Many people want to ride their bikes to work or school. Here are some things to think about before getting out on the road.
How many people are killed/injured riding bikes?
In 2013, 743 people died in bicycle or motor vehicle crashes. This means just under 2 people every day of the year in the U.S. This is the highest number of fatalities since 2006, when 772 were killed. It is also an increase from 682 bicyclist fatalities reported in 2011. These numbers represent just over 2% of the total number of people killed and injured in traffic crashes in 2012.
The number of estimated bicyclist injuries were 49,000 in 2012 and dropped to 48,000 in 2013. Injuries have stayed around 50,000 in recent years with 52,000 injuries in 2008, 51,000 in 2009, and 52,000 again in 2010. Research into hospital records shows that only around 10% of bicycle crashes causing injury are ever recorded by the police so the statistics and numbers would probably be higher.
Here are some numbers:
Bicyclist deaths in 2001: 732
Bicyclist deaths in 2013: 743
Reduction in bicyclist deaths between 2001 and 2011: 7.5%
Bicyclist injuries in 2001: 45,000
Bicyclist injuries in 2013: 48,000
Increase in bicyclist injuries between 2001 and 2011: 8.9%
The total cost of bicyclist injury and death is approximately $4 billion dollars per year.
Is bicycling more dangerous than other modes of travel?
Like any form of transportation, there are risks associated with riding a bicycle. Deaths by bicycle are around 2% of all traffic fatalities but only 1% of the population rides a bike. At this time because of many variables like experience of the rider, alcohol or drug use, and location, we just don’t know how the biker risk compares to other modes.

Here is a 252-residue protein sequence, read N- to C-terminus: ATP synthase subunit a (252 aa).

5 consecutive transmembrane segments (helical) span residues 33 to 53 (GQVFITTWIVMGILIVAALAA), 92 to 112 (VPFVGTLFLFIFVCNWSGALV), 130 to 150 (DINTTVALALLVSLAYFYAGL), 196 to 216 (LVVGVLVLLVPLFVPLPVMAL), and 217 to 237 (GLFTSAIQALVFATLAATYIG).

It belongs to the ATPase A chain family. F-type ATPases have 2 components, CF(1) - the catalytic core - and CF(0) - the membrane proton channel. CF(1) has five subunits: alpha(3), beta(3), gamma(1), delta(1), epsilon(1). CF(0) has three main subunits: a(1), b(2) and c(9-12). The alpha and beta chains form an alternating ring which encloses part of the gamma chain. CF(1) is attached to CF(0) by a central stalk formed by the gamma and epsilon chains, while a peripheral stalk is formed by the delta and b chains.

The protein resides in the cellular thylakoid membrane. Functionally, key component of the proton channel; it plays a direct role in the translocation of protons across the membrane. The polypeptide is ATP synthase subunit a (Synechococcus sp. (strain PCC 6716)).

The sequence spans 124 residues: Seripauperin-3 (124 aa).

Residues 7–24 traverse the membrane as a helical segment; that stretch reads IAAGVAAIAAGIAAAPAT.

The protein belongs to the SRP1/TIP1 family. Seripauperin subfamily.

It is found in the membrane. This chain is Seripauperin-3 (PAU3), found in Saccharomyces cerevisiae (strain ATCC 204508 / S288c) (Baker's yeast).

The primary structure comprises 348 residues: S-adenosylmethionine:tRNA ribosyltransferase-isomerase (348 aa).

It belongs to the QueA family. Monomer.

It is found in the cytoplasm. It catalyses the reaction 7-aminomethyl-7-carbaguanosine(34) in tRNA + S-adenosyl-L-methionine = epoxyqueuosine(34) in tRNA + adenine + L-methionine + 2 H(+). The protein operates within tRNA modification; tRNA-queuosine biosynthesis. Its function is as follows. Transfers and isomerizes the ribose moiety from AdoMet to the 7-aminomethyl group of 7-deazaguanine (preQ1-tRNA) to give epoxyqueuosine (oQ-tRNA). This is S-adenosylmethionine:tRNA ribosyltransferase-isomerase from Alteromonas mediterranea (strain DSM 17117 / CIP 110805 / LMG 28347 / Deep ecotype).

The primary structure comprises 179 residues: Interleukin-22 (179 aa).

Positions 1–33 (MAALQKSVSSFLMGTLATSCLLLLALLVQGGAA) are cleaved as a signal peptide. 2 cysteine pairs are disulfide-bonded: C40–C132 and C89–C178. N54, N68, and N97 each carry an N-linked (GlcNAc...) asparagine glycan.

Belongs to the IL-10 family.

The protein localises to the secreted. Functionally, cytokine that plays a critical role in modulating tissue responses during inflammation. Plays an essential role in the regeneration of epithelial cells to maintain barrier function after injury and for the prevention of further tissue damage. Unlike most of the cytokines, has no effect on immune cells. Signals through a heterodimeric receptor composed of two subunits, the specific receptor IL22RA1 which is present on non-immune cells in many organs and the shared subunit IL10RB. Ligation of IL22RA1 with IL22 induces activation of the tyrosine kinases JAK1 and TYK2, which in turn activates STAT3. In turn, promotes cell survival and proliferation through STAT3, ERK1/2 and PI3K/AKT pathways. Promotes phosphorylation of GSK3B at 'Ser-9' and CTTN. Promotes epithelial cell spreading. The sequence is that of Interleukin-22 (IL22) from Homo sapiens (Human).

Is bicycling getting safer?
There has been a 8.9% increase in fatalities from 2011 to 2013. This doesn’t look good, but without knowing how many people are riding and how far they are riding, there’s no way of knowing whether the drop in crashes is because conditions are actually safer, more people are bicycling, or they’re bicycling in different locations.
Who is getting killed in bicycling crashes?
The National Highway Traffic Safety Administration put out some numbers and here they are:
The average age of bicyclists killed in crashes with motor vehicles continues to increase, climbing to 44 years old in 2013, up from 39 in 2004, 32 in 1998, and 24 in 1988.
83% of those killed were male.
68% of bicyclist fatalities occurred in urban areas.
22% of bicyclist fatalities occurred between 6 and 8:59 p.m.
20% of bicyclists killed had blood alcohol concentrations of 0.08 g/dL or higher.
In 29% of the crashes, either the driver or the bicyclist had blood alcohol concentrations of 0.08 g/dL or higher.
California (141), Florida (133), and Texas (48) lead the nation in the number of bicyclist fatalities.
Five states, Nebraska, South Dakota, Vermont, West Virginia, and Wyoming, reported no fatalities in 2013.
So, what causes injuries?
Nearly a third of all injuries are caused when bicyclists are struck by cars.
Here are the 6 most common sources of Injury to bicyclists:
1. Hit by a car 29%
2. Fell 17%
3. Roadway or walkway not in good shape 13%
4. Rider not paying attention or error 13%
5. Crashed 7%
6. Dog ran out in front of bicycle 4%
There are many sources to find out about bicycle data:
* National Highway Traffic Safety Administration (NHTSA)
* NHTSA Traffic Safety Facts
* Insurance Institute for Highway Safety (IIHS)
* Fatality Analysis Reporting System (FARS)
There are several agencies that have keep data on walking and biking activity. If you are looking for data, you may want to try these:
* Police Department
* Hospital or Emergency Rooms
* Local Department of Transportation
* Department of Public health
** I would check with the police department first, they may be able to steer you in other areas that may be helpful for you.
Bicyclists, be careful out there!